Sonar and radar monitor effect of tidal turbine
A team of UK scientists are using sonar and radar to measure the environmental effects of tidal and wave energy devices by monitoring the environment and wildlife behavior at UK test sites.
A team of UK scientists are using sonar and radar to measure the environmental effects of tidal and wave energy devices by monitoring the environment and wildlife behavior at UK test sites, the first of which is the tidal energy test area of the European Marine Energy Centre in Orkney.
The so-called FLOWBEC (Flow and Benthic Ecology) project has brought together scientists from the Universities of Aberdeen, Bath, Edinburgh, Exeter, Plymouth, Queens University Belfast, Plymouth Marine Laboratory, Marine Scotland Science, the European Marine Energy Centre and tidal turbine developer OpenHydro.
At the European Marine Energy Centre, the researchers mounted two sonar systems on a seabed frame and placed it placed within 25-metres of an OpenHydro tidal turbine to monitor fish and other wildlife that pass through the area and determine how they interact with the installation. The sonar systems have been adapted to operate autonomously for several weeks, imaging a full 'acoustic curtain' along the tidal flow and around the structure.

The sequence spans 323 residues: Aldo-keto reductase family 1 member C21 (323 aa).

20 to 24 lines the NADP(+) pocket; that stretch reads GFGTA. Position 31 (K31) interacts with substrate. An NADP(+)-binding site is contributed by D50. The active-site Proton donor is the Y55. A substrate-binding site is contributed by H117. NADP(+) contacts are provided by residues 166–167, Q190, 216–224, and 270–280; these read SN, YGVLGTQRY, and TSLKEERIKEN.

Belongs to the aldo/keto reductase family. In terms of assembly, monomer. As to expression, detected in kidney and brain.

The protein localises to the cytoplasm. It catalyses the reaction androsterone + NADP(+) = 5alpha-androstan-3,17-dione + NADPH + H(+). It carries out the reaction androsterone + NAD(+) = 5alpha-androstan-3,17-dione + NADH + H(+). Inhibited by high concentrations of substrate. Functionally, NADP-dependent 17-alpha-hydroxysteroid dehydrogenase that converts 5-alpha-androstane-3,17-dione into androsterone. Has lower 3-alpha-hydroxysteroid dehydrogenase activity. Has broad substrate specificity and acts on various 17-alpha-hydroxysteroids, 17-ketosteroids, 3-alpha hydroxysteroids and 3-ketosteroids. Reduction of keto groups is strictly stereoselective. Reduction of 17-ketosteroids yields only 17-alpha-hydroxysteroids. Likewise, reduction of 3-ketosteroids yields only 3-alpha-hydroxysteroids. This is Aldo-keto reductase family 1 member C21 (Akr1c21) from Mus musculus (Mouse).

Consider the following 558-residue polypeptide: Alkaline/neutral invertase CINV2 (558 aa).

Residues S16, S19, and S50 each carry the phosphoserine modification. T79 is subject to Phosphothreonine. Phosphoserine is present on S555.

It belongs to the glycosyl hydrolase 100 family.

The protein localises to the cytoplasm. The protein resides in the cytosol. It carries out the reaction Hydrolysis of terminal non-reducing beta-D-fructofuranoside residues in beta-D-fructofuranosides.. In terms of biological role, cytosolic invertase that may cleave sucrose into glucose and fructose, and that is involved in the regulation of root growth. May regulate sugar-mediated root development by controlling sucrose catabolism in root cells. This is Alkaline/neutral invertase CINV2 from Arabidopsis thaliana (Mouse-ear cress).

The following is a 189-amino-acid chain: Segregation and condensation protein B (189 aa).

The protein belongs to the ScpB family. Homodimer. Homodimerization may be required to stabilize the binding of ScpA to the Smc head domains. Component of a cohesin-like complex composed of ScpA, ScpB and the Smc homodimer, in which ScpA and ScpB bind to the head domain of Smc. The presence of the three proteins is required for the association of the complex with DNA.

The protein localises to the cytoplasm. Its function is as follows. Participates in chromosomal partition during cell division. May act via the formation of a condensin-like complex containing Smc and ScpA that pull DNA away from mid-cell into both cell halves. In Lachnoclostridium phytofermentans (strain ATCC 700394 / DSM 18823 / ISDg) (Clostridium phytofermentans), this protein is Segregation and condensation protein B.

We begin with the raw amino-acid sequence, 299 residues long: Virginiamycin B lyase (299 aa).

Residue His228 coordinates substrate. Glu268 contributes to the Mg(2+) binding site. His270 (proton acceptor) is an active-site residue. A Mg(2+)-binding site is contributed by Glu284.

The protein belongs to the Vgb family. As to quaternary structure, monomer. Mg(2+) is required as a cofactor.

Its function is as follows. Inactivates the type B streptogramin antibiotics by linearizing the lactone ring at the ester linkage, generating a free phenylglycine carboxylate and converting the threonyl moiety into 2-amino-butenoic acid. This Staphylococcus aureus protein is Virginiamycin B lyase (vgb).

The researchers also aim to identify the wildlife around the structure of the tidal turbine and investigate any changes in behavior caused by fluctuations in the current, waves or turbulence.
To do so, they have deployed a marine X-band radar coupled to a recording system that produces images of the sea surface and anything on the water surface or in the air close to it over a range of a few kilometers. Images from the radar system are sent back to the National Oceanography Centre enabling them to map the currents and waves at the site and track the behavior of birds and marine mammals in the immediate area.
The FLOWBEC team deployed both devices at the EMEC tidal energy test site near Eday in the Orkney Islands for two weeks at the end of June and have begun processing the data. Early results were presented at the European Conference in Underwater Acoustics in Edinburgh.
-- Dave Wilson, Senior Editor, Vision Systems Design